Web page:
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Where are they now? Head Coach Ray Rhodes

Ray Rhodes
Ray Rhodes

A common phrase around the game of football is, "The NFL stands for not for long."

Ray Rhodes was not a common coach and patrolled the sideline for 32 years with eight teams – San Francisco, Green Bay, Washington, Denver, Seattle, Houston, Cleveland, and Philadelphia.

After playing for seven seasons as a wide receiver and defensive back with the New York Giants and San Francisco 49ers, he left the 49ers' locker room in 1981 and took a job as an assistant secondary coach on Bill Walsh's staff.

"I realized I wanted to get into coaching when I was playing for the 49ers because the coaches made me feel at home and I felt like I could do it," Rhodes says. "It was difficult, yes and no. But if you studied the game and worked at the game and thought about what was going on, I figured it'd come natural to you.

"It was hard to go from a teammate to a coach. It was tough because of all the relationships you had built up with your teammates. That makes it tough because you know that they're playing hard, but you know that the bonds and the relationships can't be the same."

In Rhodes' first season as an assistant, San Francisco won Super Bowl XVI with three rookies starting in the defensive backfield. And during his 12 seasons with the 49ers as a defensive backs coach and later as the defensive coordinator, they made the playoffs 10 times, advanced to the NFC Championship Game on seven occasions, and won the Super Bowl five times.

On February 2, 1995, five days after helping San Francisco win Super Bowl XXIX, Eagles Chairman and CEO Jeffrey Lurie named Rhodes as the 17th full-time head coach in franchise history. He was the third African American to hold that title in modern NFL history, following Oakland's Art Shell and Minnesota's Dennis Green.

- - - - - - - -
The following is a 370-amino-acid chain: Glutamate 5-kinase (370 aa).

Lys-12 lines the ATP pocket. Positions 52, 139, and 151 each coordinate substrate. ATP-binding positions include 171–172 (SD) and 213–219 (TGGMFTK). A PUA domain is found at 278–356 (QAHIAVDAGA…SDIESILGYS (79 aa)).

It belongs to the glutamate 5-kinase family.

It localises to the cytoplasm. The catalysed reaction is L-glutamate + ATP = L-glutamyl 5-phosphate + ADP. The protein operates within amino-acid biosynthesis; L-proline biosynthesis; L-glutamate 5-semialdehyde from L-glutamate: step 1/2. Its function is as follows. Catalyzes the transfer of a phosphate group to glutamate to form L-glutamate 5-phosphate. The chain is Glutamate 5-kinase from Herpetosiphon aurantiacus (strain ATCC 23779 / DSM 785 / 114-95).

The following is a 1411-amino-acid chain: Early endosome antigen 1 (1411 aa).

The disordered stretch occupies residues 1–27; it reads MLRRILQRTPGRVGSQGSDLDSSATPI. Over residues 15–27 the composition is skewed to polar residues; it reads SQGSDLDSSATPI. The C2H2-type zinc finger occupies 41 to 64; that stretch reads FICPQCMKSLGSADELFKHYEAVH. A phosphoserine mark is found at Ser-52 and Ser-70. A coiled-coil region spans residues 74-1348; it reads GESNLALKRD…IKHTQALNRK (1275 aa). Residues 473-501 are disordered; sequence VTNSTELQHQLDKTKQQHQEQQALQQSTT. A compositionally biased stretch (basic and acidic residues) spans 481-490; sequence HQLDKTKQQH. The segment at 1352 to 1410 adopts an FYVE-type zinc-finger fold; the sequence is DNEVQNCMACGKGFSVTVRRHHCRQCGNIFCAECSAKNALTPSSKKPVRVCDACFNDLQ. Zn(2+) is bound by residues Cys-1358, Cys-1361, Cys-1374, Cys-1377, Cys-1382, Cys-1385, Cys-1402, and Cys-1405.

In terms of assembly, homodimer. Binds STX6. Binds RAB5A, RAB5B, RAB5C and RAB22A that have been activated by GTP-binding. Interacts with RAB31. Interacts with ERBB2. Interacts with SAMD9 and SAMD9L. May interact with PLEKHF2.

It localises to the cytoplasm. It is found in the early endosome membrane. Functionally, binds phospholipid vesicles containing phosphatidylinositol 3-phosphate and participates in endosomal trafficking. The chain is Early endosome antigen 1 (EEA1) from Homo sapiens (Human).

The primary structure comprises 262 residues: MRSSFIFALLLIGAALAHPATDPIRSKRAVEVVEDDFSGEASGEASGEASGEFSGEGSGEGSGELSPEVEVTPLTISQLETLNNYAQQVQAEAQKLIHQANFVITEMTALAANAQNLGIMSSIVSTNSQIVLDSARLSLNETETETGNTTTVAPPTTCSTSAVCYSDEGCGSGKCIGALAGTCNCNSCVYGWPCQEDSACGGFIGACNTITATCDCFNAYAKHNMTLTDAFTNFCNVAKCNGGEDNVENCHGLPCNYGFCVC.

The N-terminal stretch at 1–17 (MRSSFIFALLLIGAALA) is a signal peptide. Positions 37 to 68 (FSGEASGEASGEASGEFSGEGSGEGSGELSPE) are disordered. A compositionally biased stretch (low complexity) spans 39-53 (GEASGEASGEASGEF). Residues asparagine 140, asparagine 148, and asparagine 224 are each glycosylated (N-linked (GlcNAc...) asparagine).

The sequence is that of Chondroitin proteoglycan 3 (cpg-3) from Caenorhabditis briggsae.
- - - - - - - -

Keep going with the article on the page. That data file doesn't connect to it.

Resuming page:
"Mr. Lurie's very committed to getting it done. He wants to win a championship," Rhodes said in his introductory press conference. "He reminds me of the commitment that (49ers Owner Eddie) DeBartolo has. When we had conversations during my interview, Mr. Lurie and I shared some of the same thoughts as far as how we feel about situations. He's committed to winning, I'm committed to winning.

"I've always wanted to be head coach. I'm prepared to be a head coach. I've had a game plan that I've been working on for the last three to four years, during which time I've had people and situations in mind. Head coaching is not something that I just came into today unprepared ... it's not something that came up overnight."

After opening with a 1-3 record, Rhodes guided the Eagles to seven victories in their next eight games, finishing 10-6 in his first season. After overseeing that turnaround and guiding the Eagles to the playoffs for the first time in three years, Rhodes was named the NFL's Coach of the Year.

"I was very excited. It meant a lot to me at the time," he says. "It was a very exciting time."

The following year was exciting, too. Posting another 10-6 record, Rhodes became the first coach to lead the Eagles into the playoffs in each of his first two seasons. Things, however, took a turn in 1997 when injuries were a huge factor. Compiling a 6-9-1 record, Philadelphia had 42 different players start a game, including three different quarterbacks: Ty Detmer, Rodney Peete, and Bobby Hoying.

The 1998 campaign was unfortunately worse, and Rhodes was replaced after the team went 3-13.

"Well, I didn't win a championship. I went to the playoffs a couple times, but I really thought that the players were going and getting better," Rhodes says. "There are a lot of things I'm proud of that happened in Philadelphia. The people I worked with in Philadelphia, they were all good people."

Rhodes is now enjoying his well-deserved retirement. He and his wife, Carmen, who make their home in Allen, Texas, have four daughters: Detra, Candra, Tynesha, and Raven; and several grandchildren.

On May 7, Rhodes was inducted into the Texas High School Football Hall of Fame.

Following his sophomore year at Dunbar High School, Rhodes transferred to Mexia High School in 1967, where he played a substantial role in integrating the school. A standout running back and defensive back, Rhodes also lettered in basketball and track and field.

"I'm very excited about that," he says. "They did a good job. The function was extremely well put together. It was nice."

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